Erin Maxwell leads the 4th and 5th grade PEAK gifted and talented program at Ray Bjork Learning Center. This past fall her class decided to dedicate their time and energy to helping their community with a project called “Create a Caring Community”.
Good Samaritan Ministries was one of the community organizations that wanted to help. The project included learning about the ministry, some on-sight volunteering and finally, designing and creating a project to benefit our thrift store. First the kids came in for tour of the store and assistance offices, and learned about all the ways Good Samaritan helps the community and those in need in Helena. All the students listened attentively and had incredibly insightful questions. After the tour and presentation they gave their time helping our toy department sort items to sell. When they left that day they had a good idea what their project would be.
The kids, with some help from local business donors and the Helena High school wood shop, built new shelving for the thrift store and created an inventive scarf holder. Both items proved incredibly useful and are excellently made! We are so grateful for them and the PEAK program for teaching the future generation to be conscientious and caring community members.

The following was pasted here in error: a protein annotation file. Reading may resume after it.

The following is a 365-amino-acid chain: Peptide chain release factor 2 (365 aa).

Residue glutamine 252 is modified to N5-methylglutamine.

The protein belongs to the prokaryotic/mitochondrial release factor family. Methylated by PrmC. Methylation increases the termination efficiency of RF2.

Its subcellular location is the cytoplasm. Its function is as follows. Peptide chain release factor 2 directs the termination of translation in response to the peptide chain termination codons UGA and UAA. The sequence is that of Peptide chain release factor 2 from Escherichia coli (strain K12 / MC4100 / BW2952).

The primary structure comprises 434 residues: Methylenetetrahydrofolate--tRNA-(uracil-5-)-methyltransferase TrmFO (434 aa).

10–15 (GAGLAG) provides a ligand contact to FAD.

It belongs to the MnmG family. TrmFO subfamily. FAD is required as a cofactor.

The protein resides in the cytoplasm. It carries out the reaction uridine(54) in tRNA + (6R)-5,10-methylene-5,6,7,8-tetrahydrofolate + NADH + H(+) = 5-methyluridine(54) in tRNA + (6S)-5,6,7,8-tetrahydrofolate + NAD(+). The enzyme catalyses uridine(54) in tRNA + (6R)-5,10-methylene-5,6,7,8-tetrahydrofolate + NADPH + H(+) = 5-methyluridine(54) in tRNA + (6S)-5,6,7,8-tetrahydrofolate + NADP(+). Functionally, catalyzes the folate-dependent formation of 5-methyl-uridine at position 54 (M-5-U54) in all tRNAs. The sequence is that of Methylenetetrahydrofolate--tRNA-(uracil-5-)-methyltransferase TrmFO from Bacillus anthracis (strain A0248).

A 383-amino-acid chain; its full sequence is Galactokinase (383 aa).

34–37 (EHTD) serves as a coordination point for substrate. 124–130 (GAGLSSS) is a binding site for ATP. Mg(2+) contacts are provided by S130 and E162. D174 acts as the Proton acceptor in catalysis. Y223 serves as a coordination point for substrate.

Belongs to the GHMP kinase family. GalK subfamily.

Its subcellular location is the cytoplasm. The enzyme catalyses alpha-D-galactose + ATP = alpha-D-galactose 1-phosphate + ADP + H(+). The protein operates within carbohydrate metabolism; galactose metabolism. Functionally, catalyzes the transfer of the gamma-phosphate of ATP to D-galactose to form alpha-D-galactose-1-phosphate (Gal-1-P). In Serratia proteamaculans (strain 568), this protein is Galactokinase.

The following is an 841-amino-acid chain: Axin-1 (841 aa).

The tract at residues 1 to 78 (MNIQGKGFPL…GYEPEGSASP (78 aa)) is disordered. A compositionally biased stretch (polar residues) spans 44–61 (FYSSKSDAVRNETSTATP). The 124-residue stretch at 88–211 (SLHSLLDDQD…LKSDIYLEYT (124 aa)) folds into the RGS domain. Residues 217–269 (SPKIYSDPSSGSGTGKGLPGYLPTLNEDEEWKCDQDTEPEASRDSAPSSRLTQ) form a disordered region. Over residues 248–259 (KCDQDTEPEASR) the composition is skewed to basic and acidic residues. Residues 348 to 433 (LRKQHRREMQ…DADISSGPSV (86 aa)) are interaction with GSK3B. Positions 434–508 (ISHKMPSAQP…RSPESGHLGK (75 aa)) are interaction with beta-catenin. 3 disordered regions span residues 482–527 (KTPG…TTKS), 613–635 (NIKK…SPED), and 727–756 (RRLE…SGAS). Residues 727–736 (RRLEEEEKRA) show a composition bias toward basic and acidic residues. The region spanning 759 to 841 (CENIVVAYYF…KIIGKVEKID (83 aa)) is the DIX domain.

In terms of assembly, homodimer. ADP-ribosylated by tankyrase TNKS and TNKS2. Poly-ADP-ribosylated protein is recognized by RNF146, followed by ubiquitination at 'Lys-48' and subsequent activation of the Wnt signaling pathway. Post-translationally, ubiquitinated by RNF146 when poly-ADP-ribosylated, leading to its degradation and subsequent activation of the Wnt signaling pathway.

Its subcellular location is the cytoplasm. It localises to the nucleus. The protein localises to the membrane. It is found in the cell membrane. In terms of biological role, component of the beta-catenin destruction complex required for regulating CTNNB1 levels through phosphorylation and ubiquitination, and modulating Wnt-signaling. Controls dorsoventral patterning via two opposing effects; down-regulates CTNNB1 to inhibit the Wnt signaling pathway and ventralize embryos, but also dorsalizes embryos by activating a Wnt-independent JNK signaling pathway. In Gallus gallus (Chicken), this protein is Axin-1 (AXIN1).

You can read more about this project here. http://www.ktvh.com/2017/01/class-act-elementary-students-build-a-better-community
(left) Student present their scarf holder made of a bicycle tire. (right) the finished shelving unit is now being put to good use in our craft department.
Did you know Good Samaritan has a store within the store?
This “secret store” is called the Placer Pantry- and it is actually a pantry stocked with NEW hygiene and personal care products. It is available at no cost to individuals in need.
(The donation box at the registers reads)
It goes on to explain that every donation of change or rounding up of a purchase goes directly into our assistance fund that helps those in crisis*
A mother came up to the cash register to purchase some clothing for her young daughter who was with her. The parent, taking the clothing one by one, double checked the prices and watched the total being extra careful, it seemed, not to go over the amount she had. It was clear they were on a budget.
The total was under $20, which seemed to relieve the mom. As I chatted with the mom and bagged the clothing, the young girl’s attention was on our sign by the donation box.
“You can be a Hero”
Turning to her mother she exclaimed, “Mom, I want to be a Hero!”
The mother smiled and handed her the change from the purchase. The mother explained to me that Good Samaritan makes shopping possible for her and her daughter and she made sure she donated every time she was here as much or as little as she had. Our charity once helped her in her time of need and she was so grateful. She wanted to help another family as she was helped by Good Samaritan.
The daughter dropped all the change in the donation box and with a proud voice proclaimed:
"I'm a Hero today!”